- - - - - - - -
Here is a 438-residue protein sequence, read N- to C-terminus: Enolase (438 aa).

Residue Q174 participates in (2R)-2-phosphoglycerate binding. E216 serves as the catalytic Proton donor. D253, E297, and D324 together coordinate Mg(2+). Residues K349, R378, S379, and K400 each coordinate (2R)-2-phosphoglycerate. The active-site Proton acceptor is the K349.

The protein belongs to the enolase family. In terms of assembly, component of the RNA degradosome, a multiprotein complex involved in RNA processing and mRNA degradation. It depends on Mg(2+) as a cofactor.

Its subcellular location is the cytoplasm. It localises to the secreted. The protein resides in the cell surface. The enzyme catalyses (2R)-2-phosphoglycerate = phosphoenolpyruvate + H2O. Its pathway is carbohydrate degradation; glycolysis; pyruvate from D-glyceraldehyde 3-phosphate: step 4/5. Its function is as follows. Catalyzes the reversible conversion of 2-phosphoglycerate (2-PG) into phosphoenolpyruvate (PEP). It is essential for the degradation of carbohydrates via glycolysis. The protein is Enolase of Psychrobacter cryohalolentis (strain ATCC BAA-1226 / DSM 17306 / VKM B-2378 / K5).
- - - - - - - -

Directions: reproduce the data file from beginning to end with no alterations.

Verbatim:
Here is a 438-residue protein sequence, read N- to C-terminus: Enolase (438 aa).

Residue Q174 participates in (2R)-2-phosphoglycerate binding. E216 serves as the catalytic Proton donor. D253, E297, and D324 together coordinate Mg(2+). Residues K349, R378, S379, and K400 each coordinate (2R)-2-phosphoglycerate. The active-site Proton acceptor is the K349.

The protein belongs to the enolase family. In terms of assembly, component of the RNA degradosome, a multiprotein complex involved in RNA processing and mRNA degradation. It depends on Mg(2+) as a cofactor.

Its subcellular location is the cytoplasm. It localises to the secreted. The protein resides in the cell surface. The enzyme catalyses (2R)-2-phosphoglycerate = phosphoenolpyruvate + H2O. Its pathway is carbohydrate degradation; glycolysis; pyruvate from D-glyceraldehyde 3-phosphate: step 4/5. Its function is as follows. Catalyzes the reversible conversion of 2-phosphoglycerate (2-PG) into phosphoenolpyruvate (PEP). It is essential for the degradation of carbohydrates via glycolysis. The protein is Enolase of Psychrobacter cryohalolentis (strain ATCC BAA-1226 / DSM 17306 / VKM B-2378 / K5).